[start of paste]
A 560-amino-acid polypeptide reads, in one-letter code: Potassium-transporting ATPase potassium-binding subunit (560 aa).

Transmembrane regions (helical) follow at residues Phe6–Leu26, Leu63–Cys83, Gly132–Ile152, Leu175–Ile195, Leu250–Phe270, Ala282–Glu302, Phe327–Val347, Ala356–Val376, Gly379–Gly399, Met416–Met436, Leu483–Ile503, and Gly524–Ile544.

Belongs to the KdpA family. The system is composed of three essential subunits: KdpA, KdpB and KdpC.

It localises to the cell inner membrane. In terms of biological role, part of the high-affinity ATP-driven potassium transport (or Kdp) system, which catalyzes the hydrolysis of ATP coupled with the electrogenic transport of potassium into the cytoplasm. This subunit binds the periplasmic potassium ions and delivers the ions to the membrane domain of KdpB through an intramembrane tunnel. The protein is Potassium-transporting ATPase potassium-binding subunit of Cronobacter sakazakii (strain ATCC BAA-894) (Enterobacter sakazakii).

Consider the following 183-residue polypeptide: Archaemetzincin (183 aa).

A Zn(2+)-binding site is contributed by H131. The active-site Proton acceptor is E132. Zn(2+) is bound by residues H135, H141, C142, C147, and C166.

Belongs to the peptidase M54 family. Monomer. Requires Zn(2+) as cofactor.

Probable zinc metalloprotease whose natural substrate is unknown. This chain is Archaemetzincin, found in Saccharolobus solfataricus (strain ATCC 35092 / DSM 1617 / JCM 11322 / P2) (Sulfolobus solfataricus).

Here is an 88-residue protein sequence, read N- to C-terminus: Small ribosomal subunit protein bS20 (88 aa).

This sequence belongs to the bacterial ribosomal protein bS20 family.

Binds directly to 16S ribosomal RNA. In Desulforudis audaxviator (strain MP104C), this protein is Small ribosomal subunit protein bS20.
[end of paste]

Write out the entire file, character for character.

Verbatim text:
A 560-amino-acid polypeptide reads, in one-letter code: Potassium-transporting ATPase potassium-binding subunit (560 aa).

Transmembrane regions (helical) follow at residues Phe6–Leu26, Leu63–Cys83, Gly132–Ile152, Leu175–Ile195, Leu250–Phe270, Ala282–Glu302, Phe327–Val347, Ala356–Val376, Gly379–Gly399, Met416–Met436, Leu483–Ile503, and Gly524–Ile544.

Belongs to the KdpA family. The system is composed of three essential subunits: KdpA, KdpB and KdpC.

It localises to the cell inner membrane. In terms of biological role, part of the high-affinity ATP-driven potassium transport (or Kdp) system, which catalyzes the hydrolysis of ATP coupled with the electrogenic transport of potassium into the cytoplasm. This subunit binds the periplasmic potassium ions and delivers the ions to the membrane domain of KdpB through an intramembrane tunnel. The protein is Potassium-transporting ATPase potassium-binding subunit of Cronobacter sakazakii (strain ATCC BAA-894) (Enterobacter sakazakii).

Consider the following 183-residue polypeptide: Archaemetzincin (183 aa).

A Zn(2+)-binding site is contributed by H131. The active-site Proton acceptor is E132. Zn(2+) is bound by residues H135, H141, C142, C147, and C166.

Belongs to the peptidase M54 family. Monomer. Requires Zn(2+) as cofactor.

Probable zinc metalloprotease whose natural substrate is unknown. This chain is Archaemetzincin, found in Saccharolobus solfataricus (strain ATCC 35092 / DSM 1617 / JCM 11322 / P2) (Sulfolobus solfataricus).

Here is an 88-residue protein sequence, read N- to C-terminus: Small ribosomal subunit protein bS20 (88 aa).

This sequence belongs to the bacterial ribosomal protein bS20 family.

Binds directly to 16S ribosomal RNA. In Desulforudis audaxviator (strain MP104C), this protein is Small ribosomal subunit protein bS20.